Peanut Butter Brand Jif Settles The GIF Debate Once And For All
It’s the eternal online debate: does one pronounce GIF with a soft ‘g’ or a hard ‘g’? We may finally have an answer, thanks to peanut butter.
The Twitter revolution and general advent of online communication has born witness to the empirical rise of the graphics interchange format – or GIF – allowing users to share fun, mini clips of their favourite shows, movies, videos and pretty much anything else.
Let me ask you to do something: think of your favourite GIFs. Now, when you read that, did you say GIF, like golf, or GIF with a soft ‘g’, like jelly? If you’re in the former camp, congratulations! If you’re in the latter, well, you’re wrong – even peanut butter brand Jif says so.
The hugely popular brand – part of J.M. Smucker Co. – has clearly had enough of people flagrantly name-dropping it in otherwise unrelated conversations.
In order to ‘put a lid on this decade-long debate’, once and for all, Jif has teamed up with online GIF database GIPHY for a (delicious) marketing campaign just ahead of National Peanut Butter Lover’s Day on March 1.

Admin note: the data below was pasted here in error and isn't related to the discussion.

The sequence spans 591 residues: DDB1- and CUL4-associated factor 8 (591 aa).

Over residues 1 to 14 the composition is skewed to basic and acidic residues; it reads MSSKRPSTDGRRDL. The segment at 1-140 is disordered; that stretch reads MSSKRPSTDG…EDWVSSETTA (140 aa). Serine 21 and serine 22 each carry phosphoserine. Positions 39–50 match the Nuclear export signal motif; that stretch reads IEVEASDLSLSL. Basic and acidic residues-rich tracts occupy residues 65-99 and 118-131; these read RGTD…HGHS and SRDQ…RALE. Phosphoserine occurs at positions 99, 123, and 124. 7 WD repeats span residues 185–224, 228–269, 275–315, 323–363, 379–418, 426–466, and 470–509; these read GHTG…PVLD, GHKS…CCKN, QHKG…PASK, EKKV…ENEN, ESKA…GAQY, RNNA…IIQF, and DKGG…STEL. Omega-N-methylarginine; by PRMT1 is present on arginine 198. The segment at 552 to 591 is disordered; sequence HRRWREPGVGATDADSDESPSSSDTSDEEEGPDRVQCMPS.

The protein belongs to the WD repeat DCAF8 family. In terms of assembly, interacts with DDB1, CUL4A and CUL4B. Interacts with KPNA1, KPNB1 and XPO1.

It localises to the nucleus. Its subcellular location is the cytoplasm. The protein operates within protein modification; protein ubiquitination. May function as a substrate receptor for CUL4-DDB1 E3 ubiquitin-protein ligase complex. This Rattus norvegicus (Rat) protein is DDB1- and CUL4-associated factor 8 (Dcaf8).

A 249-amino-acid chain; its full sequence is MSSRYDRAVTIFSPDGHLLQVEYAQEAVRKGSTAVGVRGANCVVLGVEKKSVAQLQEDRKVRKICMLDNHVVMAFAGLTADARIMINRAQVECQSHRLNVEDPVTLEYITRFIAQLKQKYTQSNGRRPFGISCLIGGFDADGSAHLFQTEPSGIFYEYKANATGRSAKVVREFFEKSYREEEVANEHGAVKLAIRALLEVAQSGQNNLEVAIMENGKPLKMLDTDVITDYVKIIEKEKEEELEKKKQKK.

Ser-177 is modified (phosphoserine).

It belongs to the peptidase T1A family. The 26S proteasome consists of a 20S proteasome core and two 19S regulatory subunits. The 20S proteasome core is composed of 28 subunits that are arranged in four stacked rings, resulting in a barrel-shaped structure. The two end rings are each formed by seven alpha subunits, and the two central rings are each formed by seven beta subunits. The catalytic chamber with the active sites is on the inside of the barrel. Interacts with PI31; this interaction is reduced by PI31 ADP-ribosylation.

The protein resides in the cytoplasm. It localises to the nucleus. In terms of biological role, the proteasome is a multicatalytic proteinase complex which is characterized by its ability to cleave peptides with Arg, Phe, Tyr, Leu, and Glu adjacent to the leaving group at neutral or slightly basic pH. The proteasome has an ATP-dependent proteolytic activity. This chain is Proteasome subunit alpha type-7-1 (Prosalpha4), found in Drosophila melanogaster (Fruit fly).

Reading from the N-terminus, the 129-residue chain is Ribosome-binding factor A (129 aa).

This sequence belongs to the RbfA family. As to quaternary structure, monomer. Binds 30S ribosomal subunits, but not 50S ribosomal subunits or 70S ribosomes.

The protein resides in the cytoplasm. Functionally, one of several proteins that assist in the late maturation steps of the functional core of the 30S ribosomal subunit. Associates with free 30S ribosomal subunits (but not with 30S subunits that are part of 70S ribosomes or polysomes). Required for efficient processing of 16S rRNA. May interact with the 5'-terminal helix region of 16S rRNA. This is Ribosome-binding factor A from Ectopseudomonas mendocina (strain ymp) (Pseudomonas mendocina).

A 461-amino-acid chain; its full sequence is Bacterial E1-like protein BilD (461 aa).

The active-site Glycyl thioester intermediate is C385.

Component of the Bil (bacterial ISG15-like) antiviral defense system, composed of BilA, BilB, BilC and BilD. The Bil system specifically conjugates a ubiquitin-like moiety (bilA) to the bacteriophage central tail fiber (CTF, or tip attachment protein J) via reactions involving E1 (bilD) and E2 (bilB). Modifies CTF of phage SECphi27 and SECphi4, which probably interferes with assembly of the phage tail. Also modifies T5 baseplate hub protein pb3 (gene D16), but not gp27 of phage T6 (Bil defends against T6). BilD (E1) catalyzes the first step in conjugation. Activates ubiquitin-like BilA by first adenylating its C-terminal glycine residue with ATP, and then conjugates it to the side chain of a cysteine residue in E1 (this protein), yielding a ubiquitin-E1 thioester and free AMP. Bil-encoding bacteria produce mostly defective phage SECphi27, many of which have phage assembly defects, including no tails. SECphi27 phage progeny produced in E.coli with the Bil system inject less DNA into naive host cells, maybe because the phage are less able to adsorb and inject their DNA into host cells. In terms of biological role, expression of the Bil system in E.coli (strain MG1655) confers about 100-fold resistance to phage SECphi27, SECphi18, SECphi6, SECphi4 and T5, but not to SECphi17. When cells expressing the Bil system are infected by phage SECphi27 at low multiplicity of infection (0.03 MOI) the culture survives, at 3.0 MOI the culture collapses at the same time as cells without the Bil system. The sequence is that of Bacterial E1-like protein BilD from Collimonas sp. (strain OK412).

In a press release, Jif’s vice president of marketing Rebecca Scheidler said: ‘We’re teaming up with GIPHY to put a lid on this decade-long debate and prove there is only one Jif… it’s creamy, delicious peanut butter, not a looping picture you can send to make friends and family laugh.’
To really hit the point home, Jif is selling limited edition jars in time for the national celebration (they’re on sale on Amazon for $10, which is approximately twice the price of your standard jar).
The release added:
With a tongue-in-cheek label, these collectibles can help Jif fans spread the news (get it?) that Jif – with a soft ‘g’ – should be all about the peanut butter. If you’ve ever called a GIF a Jif, we forgive you.
GIPHY founder and CEO Alex Chung added: ‘Whether you like your Gs hard or soft, let’s all share some fun and let peanut butter unite us in saying GIF and eating Jif.’
GIFs were invented in 1987 by Steve Wilhite, a programmer at CompuServe. While the format was initially intended for still images, its ability to support animations spurred its widespread use as an expressive shorthand (think how many times you’ve used a GIF instead of typing a response).
However, the debate has rumbled for decades, with former US President Barack Obama even weighing in back in 2014: ‘A GIF [hard ‘g’]… That is my official position. I’ve pondered it a long time.’
It’s definitely pronounced with a hard ‘g’, not like Jif. Let’s all just eat some peanut butter, share some GIFs, and accept the ruling.
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